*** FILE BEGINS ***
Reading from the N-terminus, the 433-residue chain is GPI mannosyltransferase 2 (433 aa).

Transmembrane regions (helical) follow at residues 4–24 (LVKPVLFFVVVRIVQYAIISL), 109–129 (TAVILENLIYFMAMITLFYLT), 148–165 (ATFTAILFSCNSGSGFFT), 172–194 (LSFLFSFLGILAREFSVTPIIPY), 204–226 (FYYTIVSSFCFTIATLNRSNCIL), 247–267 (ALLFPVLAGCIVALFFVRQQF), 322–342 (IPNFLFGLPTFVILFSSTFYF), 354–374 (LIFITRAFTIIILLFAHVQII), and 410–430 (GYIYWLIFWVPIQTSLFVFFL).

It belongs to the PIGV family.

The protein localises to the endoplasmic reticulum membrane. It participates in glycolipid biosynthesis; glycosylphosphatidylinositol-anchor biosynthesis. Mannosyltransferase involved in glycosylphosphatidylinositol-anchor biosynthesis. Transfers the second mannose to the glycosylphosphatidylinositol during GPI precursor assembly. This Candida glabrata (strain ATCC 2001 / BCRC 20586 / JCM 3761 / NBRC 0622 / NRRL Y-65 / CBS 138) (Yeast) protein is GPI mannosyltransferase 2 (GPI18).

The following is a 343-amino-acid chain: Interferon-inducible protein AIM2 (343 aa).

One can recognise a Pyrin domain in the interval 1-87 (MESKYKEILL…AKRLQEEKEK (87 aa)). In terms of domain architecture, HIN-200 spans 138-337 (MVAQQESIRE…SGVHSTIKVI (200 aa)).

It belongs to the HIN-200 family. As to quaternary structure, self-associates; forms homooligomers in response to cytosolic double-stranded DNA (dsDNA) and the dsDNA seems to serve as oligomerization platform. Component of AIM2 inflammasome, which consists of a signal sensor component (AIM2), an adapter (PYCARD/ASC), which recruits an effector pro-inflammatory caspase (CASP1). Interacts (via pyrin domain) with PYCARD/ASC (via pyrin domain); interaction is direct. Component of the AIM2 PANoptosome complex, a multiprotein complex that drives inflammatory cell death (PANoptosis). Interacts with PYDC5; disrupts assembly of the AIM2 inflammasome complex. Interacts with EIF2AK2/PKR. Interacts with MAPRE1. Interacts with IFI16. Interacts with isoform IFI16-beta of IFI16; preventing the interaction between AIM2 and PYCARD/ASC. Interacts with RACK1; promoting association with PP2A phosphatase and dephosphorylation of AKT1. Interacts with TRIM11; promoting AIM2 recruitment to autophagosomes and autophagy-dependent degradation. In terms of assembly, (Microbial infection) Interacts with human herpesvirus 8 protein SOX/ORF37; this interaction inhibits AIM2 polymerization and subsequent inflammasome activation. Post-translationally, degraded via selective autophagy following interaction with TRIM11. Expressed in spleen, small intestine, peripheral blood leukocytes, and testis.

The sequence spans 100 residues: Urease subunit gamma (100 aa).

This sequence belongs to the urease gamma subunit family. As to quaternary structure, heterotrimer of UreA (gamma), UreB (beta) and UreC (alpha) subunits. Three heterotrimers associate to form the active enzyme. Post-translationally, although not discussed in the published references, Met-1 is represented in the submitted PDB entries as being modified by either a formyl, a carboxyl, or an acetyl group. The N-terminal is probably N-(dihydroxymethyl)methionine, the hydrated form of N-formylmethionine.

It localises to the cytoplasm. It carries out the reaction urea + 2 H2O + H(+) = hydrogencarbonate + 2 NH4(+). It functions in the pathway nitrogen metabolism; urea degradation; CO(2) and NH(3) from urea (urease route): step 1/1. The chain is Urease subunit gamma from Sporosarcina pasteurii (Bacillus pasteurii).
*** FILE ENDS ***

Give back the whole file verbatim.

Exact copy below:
Reading from the N-terminus, the 433-residue chain is GPI mannosyltransferase 2 (433 aa).

Transmembrane regions (helical) follow at residues 4–24 (LVKPVLFFVVVRIVQYAIISL), 109–129 (TAVILENLIYFMAMITLFYLT), 148–165 (ATFTAILFSCNSGSGFFT), 172–194 (LSFLFSFLGILAREFSVTPIIPY), 204–226 (FYYTIVSSFCFTIATLNRSNCIL), 247–267 (ALLFPVLAGCIVALFFVRQQF), 322–342 (IPNFLFGLPTFVILFSSTFYF), 354–374 (LIFITRAFTIIILLFAHVQII), and 410–430 (GYIYWLIFWVPIQTSLFVFFL).

It belongs to the PIGV family.

The protein localises to the endoplasmic reticulum membrane. It participates in glycolipid biosynthesis; glycosylphosphatidylinositol-anchor biosynthesis. Mannosyltransferase involved in glycosylphosphatidylinositol-anchor biosynthesis. Transfers the second mannose to the glycosylphosphatidylinositol during GPI precursor assembly. This Candida glabrata (strain ATCC 2001 / BCRC 20586 / JCM 3761 / NBRC 0622 / NRRL Y-65 / CBS 138) (Yeast) protein is GPI mannosyltransferase 2 (GPI18).

The following is a 343-amino-acid chain: Interferon-inducible protein AIM2 (343 aa).

One can recognise a Pyrin domain in the interval 1-87 (MESKYKEILL…AKRLQEEKEK (87 aa)). In terms of domain architecture, HIN-200 spans 138-337 (MVAQQESIRE…SGVHSTIKVI (200 aa)).

It belongs to the HIN-200 family. As to quaternary structure, self-associates; forms homooligomers in response to cytosolic double-stranded DNA (dsDNA) and the dsDNA seems to serve as oligomerization platform. Component of AIM2 inflammasome, which consists of a signal sensor component (AIM2), an adapter (PYCARD/ASC), which recruits an effector pro-inflammatory caspase (CASP1). Interacts (via pyrin domain) with PYCARD/ASC (via pyrin domain); interaction is direct. Component of the AIM2 PANoptosome complex, a multiprotein complex that drives inflammatory cell death (PANoptosis). Interacts with PYDC5; disrupts assembly of the AIM2 inflammasome complex. Interacts with EIF2AK2/PKR. Interacts with MAPRE1. Interacts with IFI16. Interacts with isoform IFI16-beta of IFI16; preventing the interaction between AIM2 and PYCARD/ASC. Interacts with RACK1; promoting association with PP2A phosphatase and dephosphorylation of AKT1. Interacts with TRIM11; promoting AIM2 recruitment to autophagosomes and autophagy-dependent degradation. In terms of assembly, (Microbial infection) Interacts with human herpesvirus 8 protein SOX/ORF37; this interaction inhibits AIM2 polymerization and subsequent inflammasome activation. Post-translationally, degraded via selective autophagy following interaction with TRIM11. Expressed in spleen, small intestine, peripheral blood leukocytes, and testis.

The sequence spans 100 residues: Urease subunit gamma (100 aa).

This sequence belongs to the urease gamma subunit family. As to quaternary structure, heterotrimer of UreA (gamma), UreB (beta) and UreC (alpha) subunits. Three heterotrimers associate to form the active enzyme. Post-translationally, although not discussed in the published references, Met-1 is represented in the submitted PDB entries as being modified by either a formyl, a carboxyl, or an acetyl group. The N-terminal is probably N-(dihydroxymethyl)methionine, the hydrated form of N-formylmethionine.

It localises to the cytoplasm. It carries out the reaction urea + 2 H2O + H(+) = hydrogencarbonate + 2 NH4(+). It functions in the pathway nitrogen metabolism; urea degradation; CO(2) and NH(3) from urea (urease route): step 1/1. The chain is Urease subunit gamma from Sporosarcina pasteurii (Bacillus pasteurii).